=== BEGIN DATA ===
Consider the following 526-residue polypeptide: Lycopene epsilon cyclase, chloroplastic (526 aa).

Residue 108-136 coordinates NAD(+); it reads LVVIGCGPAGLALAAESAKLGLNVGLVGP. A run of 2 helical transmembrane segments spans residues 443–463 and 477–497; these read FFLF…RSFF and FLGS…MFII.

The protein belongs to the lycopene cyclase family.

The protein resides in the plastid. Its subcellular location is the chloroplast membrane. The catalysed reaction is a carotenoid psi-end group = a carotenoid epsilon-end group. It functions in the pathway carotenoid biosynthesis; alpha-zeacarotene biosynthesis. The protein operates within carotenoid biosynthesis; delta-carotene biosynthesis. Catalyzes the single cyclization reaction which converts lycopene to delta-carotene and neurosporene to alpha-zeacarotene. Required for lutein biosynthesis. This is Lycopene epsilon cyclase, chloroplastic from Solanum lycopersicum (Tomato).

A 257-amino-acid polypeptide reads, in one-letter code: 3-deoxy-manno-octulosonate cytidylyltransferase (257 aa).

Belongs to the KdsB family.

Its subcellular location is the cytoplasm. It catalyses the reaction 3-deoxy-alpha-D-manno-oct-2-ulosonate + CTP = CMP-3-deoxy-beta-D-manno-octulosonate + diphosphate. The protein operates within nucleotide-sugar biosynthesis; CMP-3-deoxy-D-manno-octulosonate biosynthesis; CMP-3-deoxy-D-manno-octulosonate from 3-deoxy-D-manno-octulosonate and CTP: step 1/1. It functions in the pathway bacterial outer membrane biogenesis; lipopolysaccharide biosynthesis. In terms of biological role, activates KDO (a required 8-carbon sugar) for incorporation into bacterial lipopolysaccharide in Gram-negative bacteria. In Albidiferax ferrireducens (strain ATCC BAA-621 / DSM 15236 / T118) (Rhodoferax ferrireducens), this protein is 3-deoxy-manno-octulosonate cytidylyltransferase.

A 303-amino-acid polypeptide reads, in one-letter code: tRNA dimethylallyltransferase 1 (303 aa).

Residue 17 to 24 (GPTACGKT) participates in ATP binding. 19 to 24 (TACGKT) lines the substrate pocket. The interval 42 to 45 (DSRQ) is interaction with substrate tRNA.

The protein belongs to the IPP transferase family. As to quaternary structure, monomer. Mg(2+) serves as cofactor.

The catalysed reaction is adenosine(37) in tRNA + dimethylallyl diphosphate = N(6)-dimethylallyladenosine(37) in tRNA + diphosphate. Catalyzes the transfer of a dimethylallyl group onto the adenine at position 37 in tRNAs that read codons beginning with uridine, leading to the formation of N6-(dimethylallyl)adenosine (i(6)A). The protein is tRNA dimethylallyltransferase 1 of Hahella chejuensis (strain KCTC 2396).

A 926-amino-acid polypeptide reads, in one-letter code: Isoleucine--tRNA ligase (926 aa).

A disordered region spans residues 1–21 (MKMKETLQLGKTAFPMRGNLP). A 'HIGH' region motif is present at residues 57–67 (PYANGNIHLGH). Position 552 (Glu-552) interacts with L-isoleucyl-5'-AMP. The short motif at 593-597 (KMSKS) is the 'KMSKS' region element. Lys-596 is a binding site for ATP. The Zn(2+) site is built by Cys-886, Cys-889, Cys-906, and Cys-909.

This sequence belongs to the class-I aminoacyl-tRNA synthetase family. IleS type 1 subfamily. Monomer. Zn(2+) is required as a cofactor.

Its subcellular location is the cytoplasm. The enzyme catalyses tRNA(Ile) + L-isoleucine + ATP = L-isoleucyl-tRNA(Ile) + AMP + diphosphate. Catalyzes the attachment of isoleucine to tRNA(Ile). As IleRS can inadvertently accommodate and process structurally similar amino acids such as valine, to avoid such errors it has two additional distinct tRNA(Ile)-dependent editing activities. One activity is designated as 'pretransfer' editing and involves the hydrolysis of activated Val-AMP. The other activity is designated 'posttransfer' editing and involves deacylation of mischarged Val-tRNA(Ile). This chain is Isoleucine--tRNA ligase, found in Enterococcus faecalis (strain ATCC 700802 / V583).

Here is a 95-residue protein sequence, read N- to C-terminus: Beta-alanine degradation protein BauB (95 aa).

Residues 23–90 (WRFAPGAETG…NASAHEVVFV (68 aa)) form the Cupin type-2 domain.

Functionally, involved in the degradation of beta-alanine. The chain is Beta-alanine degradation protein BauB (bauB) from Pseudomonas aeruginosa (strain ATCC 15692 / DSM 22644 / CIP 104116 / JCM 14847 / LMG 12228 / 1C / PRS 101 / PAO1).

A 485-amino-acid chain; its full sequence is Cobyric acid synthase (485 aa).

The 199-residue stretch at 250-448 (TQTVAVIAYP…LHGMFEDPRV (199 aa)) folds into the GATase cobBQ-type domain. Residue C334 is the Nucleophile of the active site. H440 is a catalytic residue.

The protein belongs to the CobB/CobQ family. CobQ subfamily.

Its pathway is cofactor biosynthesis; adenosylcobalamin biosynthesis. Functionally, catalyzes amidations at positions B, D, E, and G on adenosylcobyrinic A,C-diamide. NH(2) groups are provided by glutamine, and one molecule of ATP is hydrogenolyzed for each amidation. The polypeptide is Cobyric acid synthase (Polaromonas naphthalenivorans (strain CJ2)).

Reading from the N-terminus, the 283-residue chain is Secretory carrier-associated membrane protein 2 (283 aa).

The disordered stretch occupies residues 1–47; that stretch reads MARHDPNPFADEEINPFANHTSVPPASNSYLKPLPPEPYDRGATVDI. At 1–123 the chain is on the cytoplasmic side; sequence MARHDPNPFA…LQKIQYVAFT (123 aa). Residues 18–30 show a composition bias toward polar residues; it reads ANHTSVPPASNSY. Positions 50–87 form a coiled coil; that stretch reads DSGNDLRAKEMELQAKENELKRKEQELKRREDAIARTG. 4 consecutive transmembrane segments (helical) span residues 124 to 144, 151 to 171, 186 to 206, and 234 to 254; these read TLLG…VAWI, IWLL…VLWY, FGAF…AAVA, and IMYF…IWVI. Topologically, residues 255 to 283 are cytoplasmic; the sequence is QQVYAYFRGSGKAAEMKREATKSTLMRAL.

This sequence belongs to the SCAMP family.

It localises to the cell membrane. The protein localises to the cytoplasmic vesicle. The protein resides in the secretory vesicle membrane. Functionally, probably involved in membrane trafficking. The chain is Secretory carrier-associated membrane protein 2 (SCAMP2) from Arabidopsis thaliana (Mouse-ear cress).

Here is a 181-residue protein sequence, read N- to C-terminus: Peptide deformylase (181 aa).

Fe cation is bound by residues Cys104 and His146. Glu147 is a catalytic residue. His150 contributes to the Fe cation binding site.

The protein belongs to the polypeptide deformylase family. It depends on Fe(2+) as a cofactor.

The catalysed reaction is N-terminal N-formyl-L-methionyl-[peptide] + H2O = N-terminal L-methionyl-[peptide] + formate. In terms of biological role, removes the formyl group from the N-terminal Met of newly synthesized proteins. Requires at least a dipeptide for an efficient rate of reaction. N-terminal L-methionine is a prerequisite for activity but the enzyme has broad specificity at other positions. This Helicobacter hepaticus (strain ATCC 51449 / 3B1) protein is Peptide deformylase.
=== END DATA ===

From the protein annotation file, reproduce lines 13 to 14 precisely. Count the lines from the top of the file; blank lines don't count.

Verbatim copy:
A disordered region spans residues 1–21 (MKMKETLQLGKTAFPMRGNLP). A 'HIGH' region motif is present at residues 57–67 (PYANGNIHLGH). Position 552 (Glu-552) interacts with L-isoleucyl-5'-AMP. The short motif at 593-597 (KMSKS) is the 'KMSKS' region element. Lys-596 is a binding site for ATP. The Zn(2+) site is built by Cys-886, Cys-889, Cys-906, and Cys-909.

This sequence belongs to the class-I aminoacyl-tRNA synthetase family. IleS type 1 subfamily. Monomer. Zn(2+) is required as a cofactor.